How do you bend acrylic stems ?

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Steve Thomas

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Mar 26, 1999, 3:00:00 AM3/26/99
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I have read a procedure for bending vulcanite stems by heating them in
the oven first, but how do you bend acrylic stems? Or should you?

If attempting to bend acrylic yourself is not a good idea, is there a
source for purchasing pre-bent stems, either half bent, or full bent ?

TIA,

Steve

Gary Saenz

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Mar 26, 1999, 3:00:00 AM3/26/99
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I've bent acrylic stems on the pipes that I've carved by placing a pipe
cleaner in the stem, placing it in boiling water and then bending it
over a round object. Test the stem several times as you heat it. I've
always tried to bend the stem just as it gets soft enough to bend with
some force.

Gary

Mingkahuna

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Mar 26, 1999, 3:00:00 AM3/26/99
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>From: Gary Saenz

>I've bent acrylic stems on the pipes that I've carved by placing a pipe
>cleaner in the stem, placing it in boiling water and then bending it
>over a round object. Test the stem several times as you heat it. I've
>always tried to bend the stem just as it gets soft enough to bend with
>some force.

I've used the same method as Gary describes above, with success.

Buzz

Trever Talbert

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Mar 27, 1999, 3:00:00 AM3/27/99
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I do my stem bending with a heat lamp, so I can't give much in the way of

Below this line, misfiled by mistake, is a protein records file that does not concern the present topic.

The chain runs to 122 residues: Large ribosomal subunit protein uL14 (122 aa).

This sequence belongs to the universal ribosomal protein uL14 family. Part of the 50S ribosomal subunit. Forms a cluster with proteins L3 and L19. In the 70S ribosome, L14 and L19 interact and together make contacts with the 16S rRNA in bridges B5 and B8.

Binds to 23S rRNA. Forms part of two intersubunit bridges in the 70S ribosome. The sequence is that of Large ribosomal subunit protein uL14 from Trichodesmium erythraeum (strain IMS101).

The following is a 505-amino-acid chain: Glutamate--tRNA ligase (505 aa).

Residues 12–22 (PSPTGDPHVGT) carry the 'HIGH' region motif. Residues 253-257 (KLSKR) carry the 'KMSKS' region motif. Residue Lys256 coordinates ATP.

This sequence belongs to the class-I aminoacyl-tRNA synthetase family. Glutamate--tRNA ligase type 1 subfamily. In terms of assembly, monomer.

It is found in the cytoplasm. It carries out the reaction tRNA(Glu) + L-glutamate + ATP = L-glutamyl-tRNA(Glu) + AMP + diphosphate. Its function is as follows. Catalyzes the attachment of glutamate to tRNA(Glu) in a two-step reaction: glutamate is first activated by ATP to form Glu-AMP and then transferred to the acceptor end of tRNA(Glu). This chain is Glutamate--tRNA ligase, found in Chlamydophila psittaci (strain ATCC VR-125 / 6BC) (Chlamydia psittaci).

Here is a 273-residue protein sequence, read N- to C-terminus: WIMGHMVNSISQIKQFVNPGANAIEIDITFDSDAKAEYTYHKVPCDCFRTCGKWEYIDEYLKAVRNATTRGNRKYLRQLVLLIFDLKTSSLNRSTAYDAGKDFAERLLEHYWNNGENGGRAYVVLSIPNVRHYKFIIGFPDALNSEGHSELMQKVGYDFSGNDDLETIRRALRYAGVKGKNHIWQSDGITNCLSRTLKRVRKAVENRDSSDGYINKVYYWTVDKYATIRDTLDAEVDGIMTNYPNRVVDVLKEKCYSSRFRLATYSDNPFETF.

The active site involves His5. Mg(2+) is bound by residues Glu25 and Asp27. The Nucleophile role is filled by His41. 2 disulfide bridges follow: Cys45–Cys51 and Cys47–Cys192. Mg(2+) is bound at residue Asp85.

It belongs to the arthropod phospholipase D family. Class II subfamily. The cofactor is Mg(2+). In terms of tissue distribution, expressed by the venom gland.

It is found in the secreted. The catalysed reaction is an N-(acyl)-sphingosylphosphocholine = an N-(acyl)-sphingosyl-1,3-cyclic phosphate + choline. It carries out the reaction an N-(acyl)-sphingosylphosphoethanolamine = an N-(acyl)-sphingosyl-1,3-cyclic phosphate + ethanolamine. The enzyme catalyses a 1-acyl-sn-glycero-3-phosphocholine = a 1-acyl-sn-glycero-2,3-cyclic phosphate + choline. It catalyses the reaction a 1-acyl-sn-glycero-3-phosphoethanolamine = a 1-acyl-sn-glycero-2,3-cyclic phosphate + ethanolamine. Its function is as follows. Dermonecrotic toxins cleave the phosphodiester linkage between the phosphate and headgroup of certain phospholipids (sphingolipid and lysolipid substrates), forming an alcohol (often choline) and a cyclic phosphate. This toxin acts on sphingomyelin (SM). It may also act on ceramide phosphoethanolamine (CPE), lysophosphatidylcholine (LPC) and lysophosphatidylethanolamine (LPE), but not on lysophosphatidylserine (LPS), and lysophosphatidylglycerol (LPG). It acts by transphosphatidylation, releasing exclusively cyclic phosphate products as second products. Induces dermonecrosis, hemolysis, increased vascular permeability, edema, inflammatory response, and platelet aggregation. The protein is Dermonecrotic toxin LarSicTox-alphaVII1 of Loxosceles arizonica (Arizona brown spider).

specifics for boiling times. However, acrylic comes in all sorts of
different compositions. Some will melt into slag in a few minutes, while
others may take more temperature for 10 minutes before they're even
flexible. Best advice is, leave it in and check it every minute or two. It
will eventually get flexible, if you're patient. However, if it does not
after 15 minutes or so, you don't have enough heat.
Happy bending,
Trever
--
"Meddle not in the affairs of wizards, for thou art crunchy, and taste good
with ketchup"
My correct email address is:
zoth(at)hpe(dot)infi(dot)net
www.talbertpipes.pair.com

mark wright

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Mar 27, 1999, 3:00:00 AM3/27/99
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"bending it over a round object"

You might want to try using a metal tubing bending tool available at
hardware and plumbing suppliers. I'm not sure they would work any
better than a suitable round object, but they are made specifically for
bending metal tubing and solid rods which could be an advantage to